Let’s Go Out for…Indian

Published May 23, 2019

What to know:


Whether your Indian restaurant resembles the Taj Majal or serves its food out of the window of a truck, you’re sure to encounter some tempting staples of the Indian table. Here’s how to make the most of your meal while minimizing extras that will tack on hidden SmartPoints values.

Settle for a taste
While Indian food can be calorie-intensive, it’s not always necessary to do the full-course meal for an authentic taste. Rather than sit down for a monstrous meal, incorporate Indian flavours into your day with a smaller takeaway nosh from places that specialize in one item, like an order of tandoori, vegetarian dosa or kadhi, a spicy dish with thick chickpea gravy, for example.

Go easy on the naan
Naan, the most popular bread in Indian restaurants, can easily measure 10 inches across and comes brushed with ghee (clarified butter) and garlic. Having one is like eating an entire personal pizza crust; each has a SmartPoints value of about 6. Unlike naan bread, roti is unleavened and is available in white or whole-grain. A typical 6-inch round has a SmartPoints value of about 3. Chapati is similar to roti in character and calories, also with a SmartPoints value of 3. Made on a skillet, it closely resembles a whole-wheat tortilla.

Avoid the app trap
The “pakora,” “samosa” and “bhaji” families of small bites all indicate deep-frying. Be really careful about portions here if you’re looking to cut back SmartPoints values. Instead, request a cup of lentil soup.

Eat more tandoori
The flavour of grilling with the moist succulence of baking, tandoori dishes are that elusive combination of flavorful and healthful. Meats are traditionally marinated in spices and yogurt for up to 24 hours, delivering amazing flavour and moistness. Chicken, fish or meat, this is absolutely one of the best methods of cooking and should be top of your list.

Choose your chutney
The Indian restaurant table is a build-your-own feast, set with chutneys as key condiments, usually one red and one green. If you can handle the spice, the green chutney is the best choice. Made with mint, cilantro, and spicy chillies, this herbal and fiery condiment brings big flavour, with 1 SmartPoints value. That sweet red chutney, on the other hand, is loaded with fruit sugars from tamarind, dates or mango, meaning you’ll pick up 3 SmartPoints value for each tablespoon.

Turn up the heat
As with Thai and Chinese cuisine, it’s perfectly acceptable to request your dish to be made mild, medium, or spicy. The calories and SmartPoints values will be the same, but most people tend to eat less of a mouth-searing dish.

Get the raita stuff
Raita is a cooling condiment of yogurt, cucumber, and cilantro flavoured with cumin, coriander, and other spices. While the yogurt is generally of the whole-milk variety, with no additional calories, you’ll find a 1/2 cup of raita has a SmartPoints value of just 3. To quell the burning from a hot spice, a spoonful is a much better solution than chowing on rice and bread.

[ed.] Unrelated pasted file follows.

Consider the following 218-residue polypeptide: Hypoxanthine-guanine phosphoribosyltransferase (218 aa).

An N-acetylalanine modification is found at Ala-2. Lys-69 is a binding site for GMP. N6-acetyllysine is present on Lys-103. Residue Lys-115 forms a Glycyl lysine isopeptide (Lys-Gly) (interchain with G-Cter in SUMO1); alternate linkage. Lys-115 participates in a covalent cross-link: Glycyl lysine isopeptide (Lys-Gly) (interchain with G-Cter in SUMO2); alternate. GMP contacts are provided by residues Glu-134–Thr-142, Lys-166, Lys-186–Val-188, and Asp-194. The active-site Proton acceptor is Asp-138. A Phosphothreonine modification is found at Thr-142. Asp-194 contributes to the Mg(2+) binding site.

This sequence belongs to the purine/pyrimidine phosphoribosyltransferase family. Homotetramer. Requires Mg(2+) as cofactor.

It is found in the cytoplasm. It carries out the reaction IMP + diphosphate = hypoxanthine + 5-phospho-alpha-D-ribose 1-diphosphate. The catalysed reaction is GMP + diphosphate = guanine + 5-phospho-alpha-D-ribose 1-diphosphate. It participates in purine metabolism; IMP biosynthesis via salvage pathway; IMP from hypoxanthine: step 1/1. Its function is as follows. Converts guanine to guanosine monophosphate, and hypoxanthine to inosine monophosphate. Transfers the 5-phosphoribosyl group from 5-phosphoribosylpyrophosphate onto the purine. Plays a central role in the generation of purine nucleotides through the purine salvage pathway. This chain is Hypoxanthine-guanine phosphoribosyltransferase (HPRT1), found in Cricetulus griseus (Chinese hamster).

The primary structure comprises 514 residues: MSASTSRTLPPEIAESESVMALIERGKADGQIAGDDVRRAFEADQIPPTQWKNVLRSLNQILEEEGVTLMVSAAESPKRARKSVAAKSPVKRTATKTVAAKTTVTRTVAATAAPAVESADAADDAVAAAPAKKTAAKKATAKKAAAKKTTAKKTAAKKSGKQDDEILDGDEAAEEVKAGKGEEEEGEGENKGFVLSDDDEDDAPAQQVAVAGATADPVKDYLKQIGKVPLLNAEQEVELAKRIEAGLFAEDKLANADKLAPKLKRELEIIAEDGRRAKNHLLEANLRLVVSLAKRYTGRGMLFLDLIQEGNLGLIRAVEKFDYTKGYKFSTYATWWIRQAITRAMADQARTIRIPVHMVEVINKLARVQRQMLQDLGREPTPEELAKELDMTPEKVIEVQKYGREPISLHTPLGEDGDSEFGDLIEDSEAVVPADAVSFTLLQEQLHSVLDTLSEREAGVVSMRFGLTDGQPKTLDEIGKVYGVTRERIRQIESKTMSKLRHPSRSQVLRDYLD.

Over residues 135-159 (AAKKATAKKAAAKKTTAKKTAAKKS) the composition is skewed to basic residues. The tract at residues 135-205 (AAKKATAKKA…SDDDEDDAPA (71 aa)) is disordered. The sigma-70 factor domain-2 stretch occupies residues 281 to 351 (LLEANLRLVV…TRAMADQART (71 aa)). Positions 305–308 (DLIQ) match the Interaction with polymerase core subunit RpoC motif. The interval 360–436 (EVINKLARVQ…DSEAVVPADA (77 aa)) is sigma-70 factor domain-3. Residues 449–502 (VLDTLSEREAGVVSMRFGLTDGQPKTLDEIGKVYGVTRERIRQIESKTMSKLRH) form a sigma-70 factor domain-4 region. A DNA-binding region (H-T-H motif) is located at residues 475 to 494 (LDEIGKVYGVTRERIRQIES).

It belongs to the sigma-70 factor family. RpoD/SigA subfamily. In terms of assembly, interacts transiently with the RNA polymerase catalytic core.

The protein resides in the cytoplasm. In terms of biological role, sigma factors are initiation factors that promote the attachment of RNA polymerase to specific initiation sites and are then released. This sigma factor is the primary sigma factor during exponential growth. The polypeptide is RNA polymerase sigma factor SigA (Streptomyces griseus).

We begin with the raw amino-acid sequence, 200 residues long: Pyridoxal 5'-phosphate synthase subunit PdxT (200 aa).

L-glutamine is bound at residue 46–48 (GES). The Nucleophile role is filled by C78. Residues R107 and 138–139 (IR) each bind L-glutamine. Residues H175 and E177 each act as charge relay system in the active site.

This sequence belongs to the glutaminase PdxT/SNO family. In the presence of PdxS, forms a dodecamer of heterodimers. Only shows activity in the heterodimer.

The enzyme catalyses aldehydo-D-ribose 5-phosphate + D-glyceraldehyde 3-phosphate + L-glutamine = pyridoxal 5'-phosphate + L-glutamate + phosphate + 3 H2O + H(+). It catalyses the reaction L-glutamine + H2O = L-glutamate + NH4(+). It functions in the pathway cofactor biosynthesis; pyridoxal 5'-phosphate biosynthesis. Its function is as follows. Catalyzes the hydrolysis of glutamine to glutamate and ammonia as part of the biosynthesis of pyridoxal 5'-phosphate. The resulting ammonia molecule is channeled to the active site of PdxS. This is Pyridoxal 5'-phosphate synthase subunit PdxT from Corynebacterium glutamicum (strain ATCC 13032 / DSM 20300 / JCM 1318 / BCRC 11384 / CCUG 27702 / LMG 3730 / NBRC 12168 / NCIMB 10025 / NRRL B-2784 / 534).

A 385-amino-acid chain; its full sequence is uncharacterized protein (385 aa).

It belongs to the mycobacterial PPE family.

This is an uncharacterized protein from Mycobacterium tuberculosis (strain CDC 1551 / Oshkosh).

Don’t get creamed
“Masala” is your friend, a word that denotes a rich mix of Indian spices. Occasionally, however, you’ll encounter some other “m” words in place of, or alongside, masala. “Makhami” refers to a rich sauce oozing with ghee and heavy cream. “Malai,” popular in the dish Malai prawns, among others, refers to rich, clotted cream with up to 55-percent butterfat.

Verify the vegetarian
Most Indian restaurants have a large selection of vegetarian meals. However, there are many fatty vegetarian dishes where you still need to watch portions. For instance, malai kofta are vegetarian dumplings swimming in heavy cream. And “paneer” indicates firm cheese, which is almost always fried.  


What to eat:


Enjoying this exotic cuisine doesn’t have to mean a SmartPoints blow-out. Try these strategies to make healthy choices.



Potato samosas

Like most Indian apps, this potato-filled fritter, a common street food and home snack in India, is a fried treat to be portioned. A typical order includes two samosas, but many Indian meals are presented family-style, so you might encounter a tempting platterful. At a SmartPoints value of 4 for each medium-size piece (about 1 oz.), watch your intake. 

Lighten it up: Potato or meat is the most common filling, but you can opt for vegetable versions to pick up some filling fibre like peas.

Vegetable bhajias

Onions are seasoned with spices and peppers, then battered and deep-fried into fritters in this popular street food. One serving (a cup) of these fritters clocks in at 13 SmartPoints value, so we suggest sharing with the table. 

Bhel puri
This cereal-like salad is crunchy and light as air thanks to a foundation of puffed rice, resulting in a SmartPoints value of 6 for a typical 1-cup restaurant serving. Just be aware of the puri and papdi, fried breads often served with Bhel puri. Add 1 SmartPoints value for each one.

Masala dosa
A crepe filled with potato and chutney and dunked in dipping sauce, masala dosa is the workingman’s breakfast burrito in India. A restaurant-size serving of just one 8-oz. serving of rolled masala dosa can deliver a SmartPoints value of 16.

Lighten it up: Look for a “spring dosa,” filled with raw and steamed vegetables and skip the sauce to save the SmartPoints. 


Tandoori chicken
All tandoori dishes — especially this moist and flavourful chicken — are top picks. This chicken is marinated in yogurt and spices, most notably paprika (which lends the distinctive colour), and then cooked in the Indian tandoor (the equivalent of the Italian brick oven) sealing in juices without the need for oil. A skinless tandoori chicken breast has a SmartPoints value of 4, while the thigh and drumstick will have about 6 SmartPoints value combined.